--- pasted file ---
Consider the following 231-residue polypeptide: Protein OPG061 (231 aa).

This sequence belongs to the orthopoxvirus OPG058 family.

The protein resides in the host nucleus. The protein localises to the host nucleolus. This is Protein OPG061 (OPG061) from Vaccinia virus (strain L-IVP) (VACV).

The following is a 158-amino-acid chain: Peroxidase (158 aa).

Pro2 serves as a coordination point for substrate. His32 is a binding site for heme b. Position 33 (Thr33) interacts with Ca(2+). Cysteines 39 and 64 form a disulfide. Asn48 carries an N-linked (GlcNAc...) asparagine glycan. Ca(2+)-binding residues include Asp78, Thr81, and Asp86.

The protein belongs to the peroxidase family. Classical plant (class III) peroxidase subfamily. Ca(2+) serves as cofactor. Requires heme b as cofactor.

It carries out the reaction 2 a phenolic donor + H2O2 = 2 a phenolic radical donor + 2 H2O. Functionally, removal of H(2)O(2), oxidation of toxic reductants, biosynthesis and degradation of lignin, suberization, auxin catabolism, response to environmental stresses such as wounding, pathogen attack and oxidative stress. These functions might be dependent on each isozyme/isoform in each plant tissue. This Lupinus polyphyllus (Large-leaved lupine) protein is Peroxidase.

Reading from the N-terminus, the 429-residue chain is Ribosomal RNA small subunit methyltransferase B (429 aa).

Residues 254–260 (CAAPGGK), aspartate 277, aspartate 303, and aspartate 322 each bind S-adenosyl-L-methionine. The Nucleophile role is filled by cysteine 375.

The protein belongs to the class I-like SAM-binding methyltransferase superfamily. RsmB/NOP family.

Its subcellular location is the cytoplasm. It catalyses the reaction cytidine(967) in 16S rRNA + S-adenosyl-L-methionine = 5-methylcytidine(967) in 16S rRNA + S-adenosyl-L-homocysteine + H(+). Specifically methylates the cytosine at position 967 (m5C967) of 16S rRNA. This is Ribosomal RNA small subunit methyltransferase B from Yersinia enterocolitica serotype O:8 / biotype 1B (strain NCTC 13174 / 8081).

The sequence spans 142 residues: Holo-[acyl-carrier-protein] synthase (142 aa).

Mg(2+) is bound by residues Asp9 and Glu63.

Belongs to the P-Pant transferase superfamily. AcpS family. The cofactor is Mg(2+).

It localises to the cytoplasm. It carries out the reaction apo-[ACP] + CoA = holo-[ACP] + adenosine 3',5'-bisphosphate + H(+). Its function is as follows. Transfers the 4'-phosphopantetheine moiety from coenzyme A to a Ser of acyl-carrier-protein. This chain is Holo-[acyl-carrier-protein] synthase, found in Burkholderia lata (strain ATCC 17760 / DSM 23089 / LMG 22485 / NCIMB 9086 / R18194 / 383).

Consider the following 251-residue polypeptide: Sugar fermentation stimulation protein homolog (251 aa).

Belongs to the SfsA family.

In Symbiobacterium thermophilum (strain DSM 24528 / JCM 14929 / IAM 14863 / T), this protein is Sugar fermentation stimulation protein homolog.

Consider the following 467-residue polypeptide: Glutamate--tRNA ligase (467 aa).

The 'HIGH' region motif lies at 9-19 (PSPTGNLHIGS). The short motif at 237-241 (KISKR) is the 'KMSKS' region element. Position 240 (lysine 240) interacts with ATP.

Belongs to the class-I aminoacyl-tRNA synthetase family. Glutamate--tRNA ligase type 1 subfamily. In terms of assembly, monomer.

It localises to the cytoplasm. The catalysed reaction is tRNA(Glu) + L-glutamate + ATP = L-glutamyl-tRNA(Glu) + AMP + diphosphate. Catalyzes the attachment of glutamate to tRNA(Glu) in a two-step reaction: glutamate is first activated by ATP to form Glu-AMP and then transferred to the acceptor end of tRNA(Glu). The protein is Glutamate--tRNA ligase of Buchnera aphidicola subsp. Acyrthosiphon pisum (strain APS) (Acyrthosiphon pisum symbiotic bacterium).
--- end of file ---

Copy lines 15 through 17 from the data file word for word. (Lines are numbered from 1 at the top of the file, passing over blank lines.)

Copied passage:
It localises to the cytoplasm. It carries out the reaction apo-[ACP] + CoA = holo-[ACP] + adenosine 3',5'-bisphosphate + H(+). Its function is as follows. Transfers the 4'-phosphopantetheine moiety from coenzyme A to a Ser of acyl-carrier-protein. This chain is Holo-[acyl-carrier-protein] synthase, found in Burkholderia lata (strain ATCC 17760 / DSM 23089 / LMG 22485 / NCIMB 9086 / R18194 / 383).

Consider the following 251-residue polypeptide: Sugar fermentation stimulation protein homolog (251 aa).

Belongs to the SfsA family.